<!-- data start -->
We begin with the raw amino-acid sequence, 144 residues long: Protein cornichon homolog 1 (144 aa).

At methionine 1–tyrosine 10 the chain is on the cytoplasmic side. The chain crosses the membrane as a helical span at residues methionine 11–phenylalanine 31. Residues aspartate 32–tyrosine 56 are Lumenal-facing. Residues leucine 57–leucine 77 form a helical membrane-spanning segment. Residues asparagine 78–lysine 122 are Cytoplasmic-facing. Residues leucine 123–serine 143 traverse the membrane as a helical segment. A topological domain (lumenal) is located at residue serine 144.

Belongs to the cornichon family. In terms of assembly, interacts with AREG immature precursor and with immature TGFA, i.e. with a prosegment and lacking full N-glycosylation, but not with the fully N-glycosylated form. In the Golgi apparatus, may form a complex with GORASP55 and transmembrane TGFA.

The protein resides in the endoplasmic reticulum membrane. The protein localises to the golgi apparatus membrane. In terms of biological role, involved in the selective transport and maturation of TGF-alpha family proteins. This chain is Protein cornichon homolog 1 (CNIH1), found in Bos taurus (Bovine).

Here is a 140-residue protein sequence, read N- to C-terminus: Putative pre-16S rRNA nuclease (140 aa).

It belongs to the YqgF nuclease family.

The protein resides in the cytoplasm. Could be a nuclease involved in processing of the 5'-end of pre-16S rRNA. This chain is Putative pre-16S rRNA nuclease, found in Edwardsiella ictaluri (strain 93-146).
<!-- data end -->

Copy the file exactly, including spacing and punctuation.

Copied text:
We begin with the raw amino-acid sequence, 144 residues long: Protein cornichon homolog 1 (144 aa).

At methionine 1–tyrosine 10 the chain is on the cytoplasmic side. The chain crosses the membrane as a helical span at residues methionine 11–phenylalanine 31. Residues aspartate 32–tyrosine 56 are Lumenal-facing. Residues leucine 57–leucine 77 form a helical membrane-spanning segment. Residues asparagine 78–lysine 122 are Cytoplasmic-facing. Residues leucine 123–serine 143 traverse the membrane as a helical segment. A topological domain (lumenal) is located at residue serine 144.

Belongs to the cornichon family. In terms of assembly, interacts with AREG immature precursor and with immature TGFA, i.e. with a prosegment and lacking full N-glycosylation, but not with the fully N-glycosylated form. In the Golgi apparatus, may form a complex with GORASP55 and transmembrane TGFA.

The protein resides in the endoplasmic reticulum membrane. The protein localises to the golgi apparatus membrane. In terms of biological role, involved in the selective transport and maturation of TGF-alpha family proteins. This chain is Protein cornichon homolog 1 (CNIH1), found in Bos taurus (Bovine).

Here is a 140-residue protein sequence, read N- to C-terminus: Putative pre-16S rRNA nuclease (140 aa).

It belongs to the YqgF nuclease family.

The protein resides in the cytoplasm. Could be a nuclease involved in processing of the 5'-end of pre-16S rRNA. This chain is Putative pre-16S rRNA nuclease, found in Edwardsiella ictaluri (strain 93-146).